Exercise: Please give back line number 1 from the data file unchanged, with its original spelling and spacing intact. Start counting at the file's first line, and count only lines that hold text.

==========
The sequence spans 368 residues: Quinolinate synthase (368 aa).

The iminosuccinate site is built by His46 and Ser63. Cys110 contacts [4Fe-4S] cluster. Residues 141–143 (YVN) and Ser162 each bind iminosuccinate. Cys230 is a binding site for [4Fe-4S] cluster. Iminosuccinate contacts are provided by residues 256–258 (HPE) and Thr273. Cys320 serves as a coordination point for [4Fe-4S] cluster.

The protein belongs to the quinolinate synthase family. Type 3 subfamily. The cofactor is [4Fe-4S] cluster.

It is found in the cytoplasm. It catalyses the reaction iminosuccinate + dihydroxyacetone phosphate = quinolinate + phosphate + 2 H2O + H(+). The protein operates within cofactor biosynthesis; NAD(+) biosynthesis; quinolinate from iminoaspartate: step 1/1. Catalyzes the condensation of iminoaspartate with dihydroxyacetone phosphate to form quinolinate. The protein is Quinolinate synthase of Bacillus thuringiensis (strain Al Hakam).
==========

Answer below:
The sequence spans 368 residues: Quinolinate synthase (368 aa).